When the governing French Socialists gathered recently for a party convention , all they could talk about was defeat. Prime Minister Laurent Fabius told the delegates that it ''was urgent that the left stop proclaiming that it is certain to be beaten.''
First secretary Lionel Jospin warned that unless ''the present lineup of forces'' changes, ''we will lose the elections.''
Obviously, the Socialists are in deep trouble. Beset by economic woes and recent diplomatic gaffes, President Francois Mitterrand has seen his popularity plummet to a record low of 25 percent. Top Elysee Palace advisers have written off any chance of gaining an absolute majority in 1986's parliamentary election. At best, they hope to stitch together a new coalition.
The problems date from the Socialists' original economic experiment. Sweeping into power in 1981, they confidently predicted the country would be able to pull itself out of recession by a huge increase in government spending, sharp increases in taxes for the rich, and wholesale takeovers of private industries and banks.
It didn't work. Inflation stayed too high, the trade deficit soared, and the foreign debt reached record levels. After a year and three devaluations, the Socialists made a sweeping aboutface, clamping the country in a classic conservative program, cutting social spending, and preaching a new doctrine of private entrepreneurship.
The austerity hurt - especially the Socialists' working-class constituency. More than 2.4 million Frenchmen are unemployed, and purchasing power is down for the first time in nearly 30 years. Economic growth was 1.2 percent this year and is expected to be only 1.8 percent next year.
Politically, these statistics are poisonous. Last spring, unions staged spectacular marches protesting layoffs. Last summer, the Communists decided to pull out of the government. And this winter, the conservative opposition has been handed an easy target.
''Socialism isn't working,'' complains Alain Juppe, the chief economic spokesman for Rally for the Republic, a Gaullist party. ''We're in a bad situation.''
To combat such stinging charges, the Socialists have a few assets. They can point to a falling inflation rate, an improving balance of payments - and ironically, to bankers and economists who smile on the new conservatism.
''Mitterrand has tightened the belt, and it's working,'' says J. Paul Horne, chief European economist for the Smith, Barney brokerage house. ''The inflation and trade figures are the proof.''
While such praise may not help bring working-class voters back to the fold, it has put the conservative opposition on the defensive. The conservatives harp vaguely on the American shift to lower taxes and economic freedom. But an adviser to former Prime Minister Raymond Barre admits that any Barre-led government would follow pretty much the same economic policy with the same objectives, reducing inflation and reestablishing the trade balance.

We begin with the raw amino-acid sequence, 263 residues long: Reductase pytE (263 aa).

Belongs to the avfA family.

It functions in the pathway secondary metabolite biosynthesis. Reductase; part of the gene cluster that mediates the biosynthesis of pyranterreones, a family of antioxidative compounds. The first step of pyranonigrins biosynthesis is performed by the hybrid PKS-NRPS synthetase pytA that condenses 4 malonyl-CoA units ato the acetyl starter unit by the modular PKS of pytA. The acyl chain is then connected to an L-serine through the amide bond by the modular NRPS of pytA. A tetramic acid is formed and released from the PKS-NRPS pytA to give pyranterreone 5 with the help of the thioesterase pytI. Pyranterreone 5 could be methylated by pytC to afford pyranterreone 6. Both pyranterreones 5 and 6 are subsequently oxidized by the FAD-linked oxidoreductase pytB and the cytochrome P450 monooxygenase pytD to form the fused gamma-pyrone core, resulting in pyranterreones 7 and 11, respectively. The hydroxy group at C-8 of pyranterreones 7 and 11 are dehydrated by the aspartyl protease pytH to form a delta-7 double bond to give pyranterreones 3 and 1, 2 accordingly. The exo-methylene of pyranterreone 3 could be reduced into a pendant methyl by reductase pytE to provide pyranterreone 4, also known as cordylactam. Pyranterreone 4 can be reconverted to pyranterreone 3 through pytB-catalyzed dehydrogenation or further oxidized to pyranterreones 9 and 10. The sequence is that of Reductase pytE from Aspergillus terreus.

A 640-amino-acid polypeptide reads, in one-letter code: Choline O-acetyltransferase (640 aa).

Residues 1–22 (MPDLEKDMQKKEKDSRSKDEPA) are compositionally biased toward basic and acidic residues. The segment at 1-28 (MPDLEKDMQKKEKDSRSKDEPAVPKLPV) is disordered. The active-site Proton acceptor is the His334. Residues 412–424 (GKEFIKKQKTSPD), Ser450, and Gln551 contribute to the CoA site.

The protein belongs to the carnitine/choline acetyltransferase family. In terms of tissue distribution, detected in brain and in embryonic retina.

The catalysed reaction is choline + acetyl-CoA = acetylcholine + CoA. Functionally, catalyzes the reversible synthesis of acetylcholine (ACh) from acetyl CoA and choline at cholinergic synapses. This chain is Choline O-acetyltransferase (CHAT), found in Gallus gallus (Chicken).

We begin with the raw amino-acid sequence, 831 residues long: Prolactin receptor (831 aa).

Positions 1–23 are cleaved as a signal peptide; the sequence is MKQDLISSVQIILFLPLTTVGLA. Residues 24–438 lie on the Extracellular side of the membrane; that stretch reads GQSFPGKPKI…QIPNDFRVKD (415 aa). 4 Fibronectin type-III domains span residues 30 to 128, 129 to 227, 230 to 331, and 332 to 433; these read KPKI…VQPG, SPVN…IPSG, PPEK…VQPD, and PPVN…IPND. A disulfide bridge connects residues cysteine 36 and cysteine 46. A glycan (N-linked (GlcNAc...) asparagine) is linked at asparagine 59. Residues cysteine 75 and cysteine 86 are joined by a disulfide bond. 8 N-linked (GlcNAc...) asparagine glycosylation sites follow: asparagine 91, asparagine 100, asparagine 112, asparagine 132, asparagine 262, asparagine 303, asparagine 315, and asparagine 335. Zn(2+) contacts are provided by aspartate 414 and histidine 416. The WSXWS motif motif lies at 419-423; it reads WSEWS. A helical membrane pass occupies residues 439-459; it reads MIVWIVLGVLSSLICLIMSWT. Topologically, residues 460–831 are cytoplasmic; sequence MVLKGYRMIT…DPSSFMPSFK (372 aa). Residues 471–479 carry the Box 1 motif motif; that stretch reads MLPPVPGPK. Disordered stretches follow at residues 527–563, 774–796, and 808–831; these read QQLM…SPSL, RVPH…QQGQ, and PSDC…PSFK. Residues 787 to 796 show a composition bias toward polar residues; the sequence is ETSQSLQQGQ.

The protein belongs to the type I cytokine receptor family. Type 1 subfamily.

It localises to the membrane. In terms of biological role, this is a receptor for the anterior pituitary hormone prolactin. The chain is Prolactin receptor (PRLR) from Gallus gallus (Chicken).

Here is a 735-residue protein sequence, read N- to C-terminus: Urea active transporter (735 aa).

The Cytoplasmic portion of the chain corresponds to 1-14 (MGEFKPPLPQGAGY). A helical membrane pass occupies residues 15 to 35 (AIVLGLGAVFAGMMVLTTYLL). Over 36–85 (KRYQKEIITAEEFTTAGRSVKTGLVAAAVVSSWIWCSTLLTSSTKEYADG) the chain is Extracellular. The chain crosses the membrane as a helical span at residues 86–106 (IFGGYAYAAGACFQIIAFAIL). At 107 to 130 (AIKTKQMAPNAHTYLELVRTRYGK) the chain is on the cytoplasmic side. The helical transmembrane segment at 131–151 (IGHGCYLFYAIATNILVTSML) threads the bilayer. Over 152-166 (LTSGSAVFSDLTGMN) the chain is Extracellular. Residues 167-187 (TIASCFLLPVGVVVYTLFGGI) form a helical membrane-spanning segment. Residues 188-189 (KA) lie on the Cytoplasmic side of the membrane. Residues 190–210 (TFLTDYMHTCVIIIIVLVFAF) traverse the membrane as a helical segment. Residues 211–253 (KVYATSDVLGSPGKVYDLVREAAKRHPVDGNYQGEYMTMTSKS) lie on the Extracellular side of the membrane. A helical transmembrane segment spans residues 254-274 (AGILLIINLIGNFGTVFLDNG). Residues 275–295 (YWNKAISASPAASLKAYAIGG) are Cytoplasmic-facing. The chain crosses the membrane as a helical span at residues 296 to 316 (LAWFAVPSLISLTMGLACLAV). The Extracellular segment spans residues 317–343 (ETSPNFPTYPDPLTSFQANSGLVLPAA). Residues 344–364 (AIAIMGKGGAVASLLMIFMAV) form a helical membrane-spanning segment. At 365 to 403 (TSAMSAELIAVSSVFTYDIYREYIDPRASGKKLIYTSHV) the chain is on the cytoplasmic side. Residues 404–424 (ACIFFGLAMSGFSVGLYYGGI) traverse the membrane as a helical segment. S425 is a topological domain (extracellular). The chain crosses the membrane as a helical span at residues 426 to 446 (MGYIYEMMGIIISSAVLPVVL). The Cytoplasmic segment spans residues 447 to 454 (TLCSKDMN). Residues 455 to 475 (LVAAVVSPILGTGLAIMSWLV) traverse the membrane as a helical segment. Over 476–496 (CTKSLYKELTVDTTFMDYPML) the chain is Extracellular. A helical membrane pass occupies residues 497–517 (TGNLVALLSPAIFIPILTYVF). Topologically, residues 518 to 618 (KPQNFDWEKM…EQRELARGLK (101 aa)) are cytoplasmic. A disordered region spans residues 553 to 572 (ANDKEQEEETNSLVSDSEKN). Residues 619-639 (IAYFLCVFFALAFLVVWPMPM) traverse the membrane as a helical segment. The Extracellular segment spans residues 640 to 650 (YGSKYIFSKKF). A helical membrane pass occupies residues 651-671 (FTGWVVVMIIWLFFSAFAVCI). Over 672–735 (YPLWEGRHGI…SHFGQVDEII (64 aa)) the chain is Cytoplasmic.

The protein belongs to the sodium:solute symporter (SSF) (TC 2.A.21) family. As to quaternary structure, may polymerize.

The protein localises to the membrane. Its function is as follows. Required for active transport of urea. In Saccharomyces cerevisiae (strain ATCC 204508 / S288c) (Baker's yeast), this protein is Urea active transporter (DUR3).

''I don't think we will diminish unemployment,'' he says. ''At best, we could limit its rise.''
Squabbling also has kept the opposition from taking full advantage of Mitterrand's woes. Each of its three potential leaders - former President Valery Giscard d'Estaing, Paris Mayor and Gaullist leader Jacques Chirac, and Barre - has spent more time positioning for personal advantage than for unity against the Socialists.
The public lack of confidence is clear. When the influential conservative magazine L'Express asked in a recent cover story, ''Is the opposition credible?'' only 31 percent of those polled answered yes.
So far, the Socialists have failed to make use of this disarray. But as incumbents, they could try various tacticsbefore the 1986 vote. President Mitterrand has been hinting at switching the electoral system to proportional representation, which would increase his chance of building a coalition. Another Cabinet switch is also possible.
Most of all, though, the Socialists will argue that despite austerity they are the party of compassion. This means, according to one Elysee adviser, ''not letting unemployment get out of hand.'' A big public works program was announced in September as well as a job training program for the young. More pre-electoral spending to induce growth is possible, the adviser says. The ultimate design is to scare the working class back to the fold.
''We will show that we avoided a recession like in England or the US,'' says Emmanuel Davril of the Socialist Party. ''If the opposition wins, they will be brutal.''
Behind this rhetoric, the Socialists have changed the old parameters of French political debate. In the past, conservative governments were profoundly in favor of state planning and antiliberal. Through credits and plans, they kept a firm hand on economic choices.
After their initial error, the Socialists have set out to reduce the role of the state. The conservatives have had no choice but to change their tune and adopt an even greater anti-interventionist stand.
''It's fascinating to see that nobody in France talks about socialism and state control anymore,'' says Gaullist leader Juppe. ''The intellectual debate is about liberalism.''
By past standards, even this debate is tame. Politics used to mean ideological warfare, freely drawing on such apocalyptic terms as class warfare. Today, it has almost been turned into the American-style competition between Democrat and Republican.
''In retrospect, I believe the Socialist period will appear very useful,'' says Smith-Barney's Horne. ''On one side, it has forced the left to become realistic. On the other side, the right has been forced to learn something new and adapt their dirigist ideas to Reaganomics.''